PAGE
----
MPs struggle to explain MR’s absence
The Joint Opposition (JO) yesterday alleged that a draft Constitution with federal features severely inimical to Sri Lanka had been prepared though the government pretended it was still consulting other stakeholders.
JO Gampaha District MP attorney-at-law Sirira Jayakody asserted that a three-day debate on the interim report of the Steering Committee tasked with formulating constitutional proposals, scheduled to begin on Monday (Oct. 30), was irrelevant as the draft Constitution was now ready.
Parliament meets, as a constituent assembly, to discuss the interim report.
The MP made the observation, addressing the media at a Buddhist temple at Punchi Borella yesterday. Jayakody was flanked by MP Bandula Gunawardena, who headed the Sub Committee on Public Finance.
Asked whether he made that statement with responsibility, Jayakody reiterated that the draft Constitution had been finalised.
The interim report dealt with six vital subjects, nature of the state, executive, parliamentary elections, principles of devolution, religion and state land.
MP Gunawardena flayed the government for not taking up comprehensive reports prepared by six sub committees that dealt with fundamental rights, judiciary, law and order, public finance, public service and centre– periphery relations. MP Gunawardena said that the government had ignored their call for a separate debate on those six reports in addition to the three-day debate on the Steering Committee report.
Gunawardena said they would use the three-day debate to highlight the dangers posed by the new Constitution based on the interim report or proposed constitutional amendments. The MP said they weren’t amenable to any of the recommendations in the interim report.
MP Jayakody claimed the draft Constitution that had been prepared was far more dangerous than the recommendations made in the interim report.
Both Jayakody and Gunawardena emphasized that it would be the responsibility of all patriotic members of Parliament to thwart the government project.
Gunawardena said vital recommendations made by the sub committee on public finance headed by him were ignored. Asked by The Island whether recommendations made by five other sub committees had been accommodated in Steering Committee report, he said they, too, weren’t included.
Gunawardena said that some of his key recommendations were at variance with the sub committee report on centre– periphery relations. The TNA/PLOTE Vanni District MP Dharmalingham Siddarthan, who headed the sub committee on centre– periphery relations, had sought to do away with authority of parliament in respect of public finance whereas his committee recommended quite the opposite, Gunawardena said.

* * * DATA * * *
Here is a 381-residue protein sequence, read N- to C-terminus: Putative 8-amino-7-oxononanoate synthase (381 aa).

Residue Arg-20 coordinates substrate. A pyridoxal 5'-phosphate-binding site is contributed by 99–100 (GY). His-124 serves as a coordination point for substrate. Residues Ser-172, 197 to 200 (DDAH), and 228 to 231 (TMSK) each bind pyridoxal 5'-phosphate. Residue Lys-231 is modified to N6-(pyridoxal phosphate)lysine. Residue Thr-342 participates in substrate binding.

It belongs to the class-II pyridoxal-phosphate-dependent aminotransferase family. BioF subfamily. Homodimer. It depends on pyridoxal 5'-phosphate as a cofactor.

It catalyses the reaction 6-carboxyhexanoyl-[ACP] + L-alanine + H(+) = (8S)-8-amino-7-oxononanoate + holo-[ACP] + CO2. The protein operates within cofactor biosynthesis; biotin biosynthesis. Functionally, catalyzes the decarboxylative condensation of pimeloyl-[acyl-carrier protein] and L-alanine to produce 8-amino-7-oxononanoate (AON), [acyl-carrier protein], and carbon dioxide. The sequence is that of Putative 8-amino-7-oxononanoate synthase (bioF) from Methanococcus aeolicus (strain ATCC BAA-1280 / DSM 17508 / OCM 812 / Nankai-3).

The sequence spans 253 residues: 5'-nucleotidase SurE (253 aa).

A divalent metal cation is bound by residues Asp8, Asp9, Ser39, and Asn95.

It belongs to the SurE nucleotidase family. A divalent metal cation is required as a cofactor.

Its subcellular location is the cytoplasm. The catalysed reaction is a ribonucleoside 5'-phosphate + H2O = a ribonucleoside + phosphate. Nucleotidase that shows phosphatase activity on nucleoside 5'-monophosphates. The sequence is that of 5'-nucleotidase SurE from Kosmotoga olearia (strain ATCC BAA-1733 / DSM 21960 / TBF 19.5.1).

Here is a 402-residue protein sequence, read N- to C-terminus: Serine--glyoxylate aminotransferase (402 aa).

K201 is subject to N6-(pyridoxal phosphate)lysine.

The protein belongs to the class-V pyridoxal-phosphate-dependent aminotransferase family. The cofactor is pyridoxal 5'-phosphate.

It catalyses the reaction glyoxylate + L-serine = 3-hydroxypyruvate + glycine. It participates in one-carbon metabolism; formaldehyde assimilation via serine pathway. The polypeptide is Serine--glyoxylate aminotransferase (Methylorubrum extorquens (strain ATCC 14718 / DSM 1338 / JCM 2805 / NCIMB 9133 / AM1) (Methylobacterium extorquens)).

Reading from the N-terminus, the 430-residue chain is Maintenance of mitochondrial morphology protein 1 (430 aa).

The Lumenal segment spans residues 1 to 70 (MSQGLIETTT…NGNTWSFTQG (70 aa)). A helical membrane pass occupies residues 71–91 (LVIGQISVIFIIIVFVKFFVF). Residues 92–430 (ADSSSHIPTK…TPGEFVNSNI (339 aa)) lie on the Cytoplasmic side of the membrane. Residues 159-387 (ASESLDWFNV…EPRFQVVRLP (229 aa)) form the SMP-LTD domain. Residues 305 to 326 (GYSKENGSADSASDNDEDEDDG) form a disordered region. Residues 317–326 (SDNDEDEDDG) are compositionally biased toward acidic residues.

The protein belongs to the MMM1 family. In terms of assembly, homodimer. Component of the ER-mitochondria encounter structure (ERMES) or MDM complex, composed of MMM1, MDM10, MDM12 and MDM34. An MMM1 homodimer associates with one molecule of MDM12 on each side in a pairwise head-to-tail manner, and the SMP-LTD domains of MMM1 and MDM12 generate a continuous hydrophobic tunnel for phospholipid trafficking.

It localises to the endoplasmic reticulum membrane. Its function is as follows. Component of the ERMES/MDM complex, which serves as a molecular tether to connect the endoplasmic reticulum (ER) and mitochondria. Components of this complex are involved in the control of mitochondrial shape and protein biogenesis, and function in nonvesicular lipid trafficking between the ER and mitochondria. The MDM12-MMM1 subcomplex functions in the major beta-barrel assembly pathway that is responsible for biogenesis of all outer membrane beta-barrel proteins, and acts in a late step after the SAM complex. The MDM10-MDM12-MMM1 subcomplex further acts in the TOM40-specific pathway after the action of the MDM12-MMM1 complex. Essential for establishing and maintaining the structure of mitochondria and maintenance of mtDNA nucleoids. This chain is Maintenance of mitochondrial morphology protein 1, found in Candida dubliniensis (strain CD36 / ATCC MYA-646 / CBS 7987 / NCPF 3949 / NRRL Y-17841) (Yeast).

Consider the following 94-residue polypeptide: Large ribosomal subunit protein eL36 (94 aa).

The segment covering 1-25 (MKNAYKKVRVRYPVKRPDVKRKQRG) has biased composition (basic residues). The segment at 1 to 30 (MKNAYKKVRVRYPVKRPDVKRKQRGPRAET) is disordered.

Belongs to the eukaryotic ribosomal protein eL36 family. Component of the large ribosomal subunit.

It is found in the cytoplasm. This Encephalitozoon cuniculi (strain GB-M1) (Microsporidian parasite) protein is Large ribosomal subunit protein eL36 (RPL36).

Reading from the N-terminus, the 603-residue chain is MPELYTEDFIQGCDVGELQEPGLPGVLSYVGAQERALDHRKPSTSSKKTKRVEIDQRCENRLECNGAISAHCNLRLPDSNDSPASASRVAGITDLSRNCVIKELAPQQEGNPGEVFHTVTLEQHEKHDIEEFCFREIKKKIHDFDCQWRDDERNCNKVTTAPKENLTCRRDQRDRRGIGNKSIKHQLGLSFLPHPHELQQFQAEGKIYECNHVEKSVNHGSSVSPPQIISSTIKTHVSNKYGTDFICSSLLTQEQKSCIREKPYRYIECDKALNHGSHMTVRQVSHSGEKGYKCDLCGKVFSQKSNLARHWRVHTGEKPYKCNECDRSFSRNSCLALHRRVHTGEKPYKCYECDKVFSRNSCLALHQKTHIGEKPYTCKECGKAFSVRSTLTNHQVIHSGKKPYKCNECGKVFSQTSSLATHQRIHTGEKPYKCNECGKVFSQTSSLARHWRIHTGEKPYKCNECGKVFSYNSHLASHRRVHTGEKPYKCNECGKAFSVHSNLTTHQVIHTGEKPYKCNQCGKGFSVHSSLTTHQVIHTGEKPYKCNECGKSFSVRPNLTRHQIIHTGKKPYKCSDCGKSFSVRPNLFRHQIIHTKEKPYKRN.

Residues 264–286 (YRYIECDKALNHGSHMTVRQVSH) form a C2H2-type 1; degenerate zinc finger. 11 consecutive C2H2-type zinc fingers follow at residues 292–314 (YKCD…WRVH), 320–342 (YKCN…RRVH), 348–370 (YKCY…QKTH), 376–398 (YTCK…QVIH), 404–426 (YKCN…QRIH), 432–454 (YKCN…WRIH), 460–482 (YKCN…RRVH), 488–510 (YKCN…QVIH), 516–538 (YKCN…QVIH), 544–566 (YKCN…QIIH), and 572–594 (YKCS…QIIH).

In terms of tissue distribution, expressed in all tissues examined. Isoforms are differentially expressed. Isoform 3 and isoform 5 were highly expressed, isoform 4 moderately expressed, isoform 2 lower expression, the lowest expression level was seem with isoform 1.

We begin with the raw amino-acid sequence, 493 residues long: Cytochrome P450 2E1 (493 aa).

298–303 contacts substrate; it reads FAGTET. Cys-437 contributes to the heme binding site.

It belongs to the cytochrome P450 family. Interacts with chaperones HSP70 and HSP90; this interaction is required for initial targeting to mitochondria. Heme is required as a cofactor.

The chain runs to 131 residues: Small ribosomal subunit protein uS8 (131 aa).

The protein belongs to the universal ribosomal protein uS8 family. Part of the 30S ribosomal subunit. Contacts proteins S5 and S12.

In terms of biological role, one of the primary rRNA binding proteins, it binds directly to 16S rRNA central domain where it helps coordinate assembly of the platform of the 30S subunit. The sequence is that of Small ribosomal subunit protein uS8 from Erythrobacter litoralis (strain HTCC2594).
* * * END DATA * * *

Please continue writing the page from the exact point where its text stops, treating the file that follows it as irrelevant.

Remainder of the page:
Gunawardena said that his committee had dealt with powers of the Attorney General with a view to enhancing transparency and accountability. The SLFPer said that devolving financial authority to Provincial Councils would cause turmoil.
Responding to a query, Gunawardena said that they were strongly opposed to giving PCs authority to levy taxes under any circumstances. MP Gunawardena said that MP Siddarthan’s proposal to allocate 40 per cent of state revenue to PCs, too, wasn’t acceptable. The MP said that PCs allocation should be enhanced but it was certainly not fair to allocate 40 per cent of total revenue to them.
MPs Gunawardena and Jayakody said that the government project should be defeated in Parliament.
Both MPs struggled to explain the absence of former President and Kurunegala District MP Mahinda Rajapaksa at the onset of the debate on Monday. They said the former President would join the debate and make a useful contribution though currently visiting India to participate in a religious festival.
MP Rajapaksa is expected to attend parliament on Wednesday, last day of the debate.
MP Jayakody said that people had forgotten the leadership given by President Rajapaksa to eradicate terrorism.
The media said no one would dispute the leadership given by the former President but the issue here was why he went overseas when a critical debate was taking place.
Asked by The Island whether the JO was confident of securing the support of 76 members of parliament to deprive the government of required two-thirds majority to enact new Constitution or bring in constitutional amendments, MP Gunawardena said they were in the process of building up strength.
The JO comprises 55 members. When pointed out that UPFA MP Arundika Fernando had repeatedly assured that about a dozen MPs were ready to support the JO in MP Gunawardena’s presence at a media conference at the same venue, the MP expressed confidence of those MPs would respond at the correct moment.
Jayakody said those who had received the former President Rajapaksa’s support at the last parliamentary polls didn’t have the right to vote for the new Constitution or constitutional amendments inimical to Sri Lanka.